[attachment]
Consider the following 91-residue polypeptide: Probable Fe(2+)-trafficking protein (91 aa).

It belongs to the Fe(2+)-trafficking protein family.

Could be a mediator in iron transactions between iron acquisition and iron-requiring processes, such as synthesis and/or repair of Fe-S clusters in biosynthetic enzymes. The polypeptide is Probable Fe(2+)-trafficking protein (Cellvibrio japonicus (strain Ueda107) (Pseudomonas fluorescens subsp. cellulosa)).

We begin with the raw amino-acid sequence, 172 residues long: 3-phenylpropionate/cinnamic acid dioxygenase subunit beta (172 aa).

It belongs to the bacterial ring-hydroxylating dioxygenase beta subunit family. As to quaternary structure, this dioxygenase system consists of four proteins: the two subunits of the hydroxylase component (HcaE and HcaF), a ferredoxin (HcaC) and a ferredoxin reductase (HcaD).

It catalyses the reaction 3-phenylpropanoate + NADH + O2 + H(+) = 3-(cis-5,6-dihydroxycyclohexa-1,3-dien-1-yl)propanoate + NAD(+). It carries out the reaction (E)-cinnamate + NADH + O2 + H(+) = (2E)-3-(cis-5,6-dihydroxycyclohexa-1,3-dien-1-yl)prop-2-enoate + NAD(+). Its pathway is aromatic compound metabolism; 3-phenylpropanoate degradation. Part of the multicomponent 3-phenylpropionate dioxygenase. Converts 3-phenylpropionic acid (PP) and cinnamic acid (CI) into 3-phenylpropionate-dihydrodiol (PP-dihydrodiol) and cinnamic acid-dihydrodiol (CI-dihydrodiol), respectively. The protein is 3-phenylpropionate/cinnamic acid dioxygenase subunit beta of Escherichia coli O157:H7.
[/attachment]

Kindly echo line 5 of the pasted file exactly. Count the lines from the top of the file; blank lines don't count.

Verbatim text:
It belongs to the bacterial ring-hydroxylating dioxygenase beta subunit family. As to quaternary structure, this dioxygenase system consists of four proteins: the two subunits of the hydroxylase component (HcaE and HcaF), a ferredoxin (HcaC) and a ferredoxin reductase (HcaD).